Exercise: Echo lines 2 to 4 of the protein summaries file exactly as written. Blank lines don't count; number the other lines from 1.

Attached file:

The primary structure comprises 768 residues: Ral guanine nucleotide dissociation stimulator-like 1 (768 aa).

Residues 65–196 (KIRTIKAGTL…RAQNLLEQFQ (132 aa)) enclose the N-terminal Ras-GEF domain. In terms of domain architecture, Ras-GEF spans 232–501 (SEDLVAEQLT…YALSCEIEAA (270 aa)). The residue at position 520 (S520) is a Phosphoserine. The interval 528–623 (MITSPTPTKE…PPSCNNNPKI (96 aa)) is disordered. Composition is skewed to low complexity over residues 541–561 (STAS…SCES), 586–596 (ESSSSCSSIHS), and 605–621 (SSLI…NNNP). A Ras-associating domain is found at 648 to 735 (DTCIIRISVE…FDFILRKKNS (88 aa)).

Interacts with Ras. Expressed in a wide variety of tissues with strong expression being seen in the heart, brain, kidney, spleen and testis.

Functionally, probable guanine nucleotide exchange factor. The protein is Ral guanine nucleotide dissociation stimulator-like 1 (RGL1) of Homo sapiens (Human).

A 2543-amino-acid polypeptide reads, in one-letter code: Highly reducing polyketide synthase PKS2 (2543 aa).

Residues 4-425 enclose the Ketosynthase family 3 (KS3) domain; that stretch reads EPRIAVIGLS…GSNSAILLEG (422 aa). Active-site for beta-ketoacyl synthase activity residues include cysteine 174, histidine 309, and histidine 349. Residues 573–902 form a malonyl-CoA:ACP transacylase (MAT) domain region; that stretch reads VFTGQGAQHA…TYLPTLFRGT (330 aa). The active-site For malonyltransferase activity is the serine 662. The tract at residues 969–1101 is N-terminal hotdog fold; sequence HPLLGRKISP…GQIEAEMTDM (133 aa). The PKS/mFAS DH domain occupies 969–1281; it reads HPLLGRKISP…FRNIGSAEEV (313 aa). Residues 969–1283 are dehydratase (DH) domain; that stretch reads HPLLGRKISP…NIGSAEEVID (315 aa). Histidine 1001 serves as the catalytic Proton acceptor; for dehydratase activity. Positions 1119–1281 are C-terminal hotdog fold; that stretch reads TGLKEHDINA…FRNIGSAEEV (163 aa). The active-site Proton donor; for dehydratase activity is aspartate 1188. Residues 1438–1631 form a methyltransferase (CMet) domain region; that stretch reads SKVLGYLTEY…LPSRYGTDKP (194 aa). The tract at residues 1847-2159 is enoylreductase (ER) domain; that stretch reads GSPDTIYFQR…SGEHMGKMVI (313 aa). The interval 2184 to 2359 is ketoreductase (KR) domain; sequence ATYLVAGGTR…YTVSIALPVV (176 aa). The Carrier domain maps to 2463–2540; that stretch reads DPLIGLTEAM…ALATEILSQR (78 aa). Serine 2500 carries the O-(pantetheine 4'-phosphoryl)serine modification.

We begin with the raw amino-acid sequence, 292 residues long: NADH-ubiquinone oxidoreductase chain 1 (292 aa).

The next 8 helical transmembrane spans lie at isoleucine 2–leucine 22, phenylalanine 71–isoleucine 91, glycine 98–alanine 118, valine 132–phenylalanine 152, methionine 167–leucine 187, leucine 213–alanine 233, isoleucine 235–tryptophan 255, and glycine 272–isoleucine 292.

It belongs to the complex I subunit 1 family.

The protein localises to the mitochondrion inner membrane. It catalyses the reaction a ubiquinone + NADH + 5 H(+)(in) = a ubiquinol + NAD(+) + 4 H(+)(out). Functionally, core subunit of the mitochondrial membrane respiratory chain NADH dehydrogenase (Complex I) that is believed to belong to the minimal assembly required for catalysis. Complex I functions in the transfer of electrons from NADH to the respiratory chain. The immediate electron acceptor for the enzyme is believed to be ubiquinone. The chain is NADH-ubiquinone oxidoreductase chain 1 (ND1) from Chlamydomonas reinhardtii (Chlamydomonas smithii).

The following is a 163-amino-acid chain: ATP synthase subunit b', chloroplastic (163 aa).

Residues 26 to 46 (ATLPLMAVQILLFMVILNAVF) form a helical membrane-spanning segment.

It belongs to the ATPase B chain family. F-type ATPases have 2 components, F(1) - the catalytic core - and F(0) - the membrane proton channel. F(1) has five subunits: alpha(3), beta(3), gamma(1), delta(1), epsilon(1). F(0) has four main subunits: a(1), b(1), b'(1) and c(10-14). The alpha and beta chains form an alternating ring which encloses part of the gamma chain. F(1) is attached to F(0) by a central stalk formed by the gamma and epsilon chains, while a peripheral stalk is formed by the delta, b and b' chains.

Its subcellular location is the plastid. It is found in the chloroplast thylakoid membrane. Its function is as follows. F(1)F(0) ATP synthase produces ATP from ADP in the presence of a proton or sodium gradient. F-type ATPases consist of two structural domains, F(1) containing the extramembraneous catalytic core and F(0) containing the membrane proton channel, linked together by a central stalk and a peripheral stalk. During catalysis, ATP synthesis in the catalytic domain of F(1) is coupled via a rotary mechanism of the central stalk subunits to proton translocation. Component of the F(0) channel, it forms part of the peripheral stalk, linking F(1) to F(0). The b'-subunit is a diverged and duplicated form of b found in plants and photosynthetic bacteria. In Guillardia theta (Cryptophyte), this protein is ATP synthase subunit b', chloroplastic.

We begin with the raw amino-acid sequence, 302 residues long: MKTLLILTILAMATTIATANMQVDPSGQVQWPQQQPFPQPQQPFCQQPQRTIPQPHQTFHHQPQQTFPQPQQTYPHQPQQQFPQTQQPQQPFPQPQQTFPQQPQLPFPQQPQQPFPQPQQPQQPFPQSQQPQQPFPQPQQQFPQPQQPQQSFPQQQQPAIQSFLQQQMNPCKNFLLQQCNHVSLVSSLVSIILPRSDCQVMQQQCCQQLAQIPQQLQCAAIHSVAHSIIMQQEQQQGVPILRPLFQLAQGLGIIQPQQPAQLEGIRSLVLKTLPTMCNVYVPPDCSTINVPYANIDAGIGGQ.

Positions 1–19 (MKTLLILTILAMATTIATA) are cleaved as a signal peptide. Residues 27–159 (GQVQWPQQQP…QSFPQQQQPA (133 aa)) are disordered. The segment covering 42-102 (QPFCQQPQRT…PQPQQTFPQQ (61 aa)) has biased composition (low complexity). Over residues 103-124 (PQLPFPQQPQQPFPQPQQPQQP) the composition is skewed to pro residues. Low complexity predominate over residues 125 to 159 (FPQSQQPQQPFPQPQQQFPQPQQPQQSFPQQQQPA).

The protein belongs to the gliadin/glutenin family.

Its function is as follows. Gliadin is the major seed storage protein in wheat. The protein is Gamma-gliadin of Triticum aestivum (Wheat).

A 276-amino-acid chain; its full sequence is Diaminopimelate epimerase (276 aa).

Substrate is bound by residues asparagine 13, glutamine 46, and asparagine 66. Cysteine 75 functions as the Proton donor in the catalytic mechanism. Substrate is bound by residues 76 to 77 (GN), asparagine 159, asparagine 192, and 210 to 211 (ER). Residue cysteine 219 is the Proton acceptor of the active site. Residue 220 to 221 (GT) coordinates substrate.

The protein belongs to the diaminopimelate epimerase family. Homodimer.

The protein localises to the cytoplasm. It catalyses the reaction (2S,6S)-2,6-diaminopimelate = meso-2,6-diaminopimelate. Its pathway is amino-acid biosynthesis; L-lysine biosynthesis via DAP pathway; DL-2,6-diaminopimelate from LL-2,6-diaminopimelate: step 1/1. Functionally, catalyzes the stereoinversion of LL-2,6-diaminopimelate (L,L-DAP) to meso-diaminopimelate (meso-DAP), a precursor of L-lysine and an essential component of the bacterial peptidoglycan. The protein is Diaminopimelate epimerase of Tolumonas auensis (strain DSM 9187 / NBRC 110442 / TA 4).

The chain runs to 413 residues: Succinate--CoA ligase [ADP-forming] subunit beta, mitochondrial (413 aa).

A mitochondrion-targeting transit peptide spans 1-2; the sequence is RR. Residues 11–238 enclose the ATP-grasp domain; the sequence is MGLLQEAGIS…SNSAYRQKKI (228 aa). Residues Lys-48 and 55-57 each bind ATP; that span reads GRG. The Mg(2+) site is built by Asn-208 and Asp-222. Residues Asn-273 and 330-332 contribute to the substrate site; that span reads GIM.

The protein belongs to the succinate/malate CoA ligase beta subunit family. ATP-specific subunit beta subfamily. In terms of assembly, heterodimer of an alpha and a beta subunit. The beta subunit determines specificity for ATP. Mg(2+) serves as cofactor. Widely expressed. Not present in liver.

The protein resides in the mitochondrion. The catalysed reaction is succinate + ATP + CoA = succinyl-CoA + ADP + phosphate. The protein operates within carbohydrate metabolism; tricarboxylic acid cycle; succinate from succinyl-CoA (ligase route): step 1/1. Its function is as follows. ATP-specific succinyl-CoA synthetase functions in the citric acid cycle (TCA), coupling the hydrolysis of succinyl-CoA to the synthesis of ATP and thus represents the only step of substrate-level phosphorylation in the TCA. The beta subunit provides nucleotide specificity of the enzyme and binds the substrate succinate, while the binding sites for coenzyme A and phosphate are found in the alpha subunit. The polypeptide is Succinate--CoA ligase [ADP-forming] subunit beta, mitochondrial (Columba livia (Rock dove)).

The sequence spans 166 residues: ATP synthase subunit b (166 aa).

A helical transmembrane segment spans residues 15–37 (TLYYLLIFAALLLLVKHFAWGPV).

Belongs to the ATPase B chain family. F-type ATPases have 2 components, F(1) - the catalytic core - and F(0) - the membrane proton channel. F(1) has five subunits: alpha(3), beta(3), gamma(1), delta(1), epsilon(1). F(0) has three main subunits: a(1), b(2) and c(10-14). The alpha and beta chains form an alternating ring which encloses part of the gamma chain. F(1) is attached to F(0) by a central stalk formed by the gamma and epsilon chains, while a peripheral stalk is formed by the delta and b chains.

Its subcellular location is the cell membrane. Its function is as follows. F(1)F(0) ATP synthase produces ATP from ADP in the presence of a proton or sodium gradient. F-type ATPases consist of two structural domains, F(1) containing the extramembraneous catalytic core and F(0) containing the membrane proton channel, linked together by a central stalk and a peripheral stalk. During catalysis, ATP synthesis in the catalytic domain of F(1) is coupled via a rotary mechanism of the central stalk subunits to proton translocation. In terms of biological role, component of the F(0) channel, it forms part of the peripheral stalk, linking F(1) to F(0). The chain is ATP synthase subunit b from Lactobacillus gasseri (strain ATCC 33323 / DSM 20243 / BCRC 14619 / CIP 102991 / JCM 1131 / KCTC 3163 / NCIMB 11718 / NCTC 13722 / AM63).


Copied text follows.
Residues 65–196 (KIRTIKAGTL…RAQNLLEQFQ (132 aa)) enclose the N-terminal Ras-GEF domain. In terms of domain architecture, Ras-GEF spans 232–501 (SEDLVAEQLT…YALSCEIEAA (270 aa)). The residue at position 520 (S520) is a Phosphoserine. The interval 528–623 (MITSPTPTKE…PPSCNNNPKI (96 aa)) is disordered. Composition is skewed to low complexity over residues 541–561 (STAS…SCES), 586–596 (ESSSSCSSIHS), and 605–621 (SSLI…NNNP). A Ras-associating domain is found at 648 to 735 (DTCIIRISVE…FDFILRKKNS (88 aa)).

Interacts with Ras. Expressed in a wide variety of tissues with strong expression being seen in the heart, brain, kidney, spleen and testis.

Functionally, probable guanine nucleotide exchange factor. The protein is Ral guanine nucleotide dissociation stimulator-like 1 (RGL1) of Homo sapiens (Human).